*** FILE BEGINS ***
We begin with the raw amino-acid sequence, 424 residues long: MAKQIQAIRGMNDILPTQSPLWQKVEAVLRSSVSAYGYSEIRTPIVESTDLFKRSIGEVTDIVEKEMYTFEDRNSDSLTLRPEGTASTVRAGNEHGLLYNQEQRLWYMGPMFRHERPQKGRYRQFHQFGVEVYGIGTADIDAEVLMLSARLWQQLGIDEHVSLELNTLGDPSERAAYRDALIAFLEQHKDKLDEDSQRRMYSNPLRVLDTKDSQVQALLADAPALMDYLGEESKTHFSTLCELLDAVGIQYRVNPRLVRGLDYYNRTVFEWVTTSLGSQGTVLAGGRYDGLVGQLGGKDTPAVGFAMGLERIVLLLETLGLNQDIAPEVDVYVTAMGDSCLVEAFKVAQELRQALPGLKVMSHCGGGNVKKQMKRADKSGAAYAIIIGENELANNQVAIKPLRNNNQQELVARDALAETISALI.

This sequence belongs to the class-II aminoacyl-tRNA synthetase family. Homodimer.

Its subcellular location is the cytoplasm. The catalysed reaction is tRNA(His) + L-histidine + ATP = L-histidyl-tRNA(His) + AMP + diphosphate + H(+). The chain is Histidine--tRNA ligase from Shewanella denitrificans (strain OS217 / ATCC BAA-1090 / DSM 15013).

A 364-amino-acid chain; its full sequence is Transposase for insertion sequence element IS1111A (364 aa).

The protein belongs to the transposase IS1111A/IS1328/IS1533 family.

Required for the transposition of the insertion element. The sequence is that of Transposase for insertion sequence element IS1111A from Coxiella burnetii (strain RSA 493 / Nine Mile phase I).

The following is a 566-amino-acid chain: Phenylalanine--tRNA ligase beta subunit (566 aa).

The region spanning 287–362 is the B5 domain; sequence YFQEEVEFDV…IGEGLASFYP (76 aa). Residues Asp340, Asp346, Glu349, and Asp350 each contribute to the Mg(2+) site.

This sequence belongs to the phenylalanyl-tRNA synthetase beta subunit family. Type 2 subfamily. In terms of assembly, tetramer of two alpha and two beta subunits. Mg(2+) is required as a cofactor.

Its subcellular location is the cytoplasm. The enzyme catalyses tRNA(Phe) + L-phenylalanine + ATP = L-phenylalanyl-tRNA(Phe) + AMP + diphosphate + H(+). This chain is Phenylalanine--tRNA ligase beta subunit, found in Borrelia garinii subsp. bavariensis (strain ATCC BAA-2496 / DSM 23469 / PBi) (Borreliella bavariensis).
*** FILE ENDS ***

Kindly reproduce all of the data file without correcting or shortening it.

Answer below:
We begin with the raw amino-acid sequence, 424 residues long: MAKQIQAIRGMNDILPTQSPLWQKVEAVLRSSVSAYGYSEIRTPIVESTDLFKRSIGEVTDIVEKEMYTFEDRNSDSLTLRPEGTASTVRAGNEHGLLYNQEQRLWYMGPMFRHERPQKGRYRQFHQFGVEVYGIGTADIDAEVLMLSARLWQQLGIDEHVSLELNTLGDPSERAAYRDALIAFLEQHKDKLDEDSQRRMYSNPLRVLDTKDSQVQALLADAPALMDYLGEESKTHFSTLCELLDAVGIQYRVNPRLVRGLDYYNRTVFEWVTTSLGSQGTVLAGGRYDGLVGQLGGKDTPAVGFAMGLERIVLLLETLGLNQDIAPEVDVYVTAMGDSCLVEAFKVAQELRQALPGLKVMSHCGGGNVKKQMKRADKSGAAYAIIIGENELANNQVAIKPLRNNNQQELVARDALAETISALI.

This sequence belongs to the class-II aminoacyl-tRNA synthetase family. Homodimer.

Its subcellular location is the cytoplasm. The catalysed reaction is tRNA(His) + L-histidine + ATP = L-histidyl-tRNA(His) + AMP + diphosphate + H(+). The chain is Histidine--tRNA ligase from Shewanella denitrificans (strain OS217 / ATCC BAA-1090 / DSM 15013).

A 364-amino-acid chain; its full sequence is Transposase for insertion sequence element IS1111A (364 aa).

The protein belongs to the transposase IS1111A/IS1328/IS1533 family.

Required for the transposition of the insertion element. The sequence is that of Transposase for insertion sequence element IS1111A from Coxiella burnetii (strain RSA 493 / Nine Mile phase I).

The following is a 566-amino-acid chain: Phenylalanine--tRNA ligase beta subunit (566 aa).

The region spanning 287–362 is the B5 domain; sequence YFQEEVEFDV…IGEGLASFYP (76 aa). Residues Asp340, Asp346, Glu349, and Asp350 each contribute to the Mg(2+) site.

This sequence belongs to the phenylalanyl-tRNA synthetase beta subunit family. Type 2 subfamily. In terms of assembly, tetramer of two alpha and two beta subunits. Mg(2+) is required as a cofactor.

Its subcellular location is the cytoplasm. The enzyme catalyses tRNA(Phe) + L-phenylalanine + ATP = L-phenylalanyl-tRNA(Phe) + AMP + diphosphate + H(+). This chain is Phenylalanine--tRNA ligase beta subunit, found in Borrelia garinii subsp. bavariensis (strain ATCC BAA-2496 / DSM 23469 / PBi) (Borreliella bavariensis).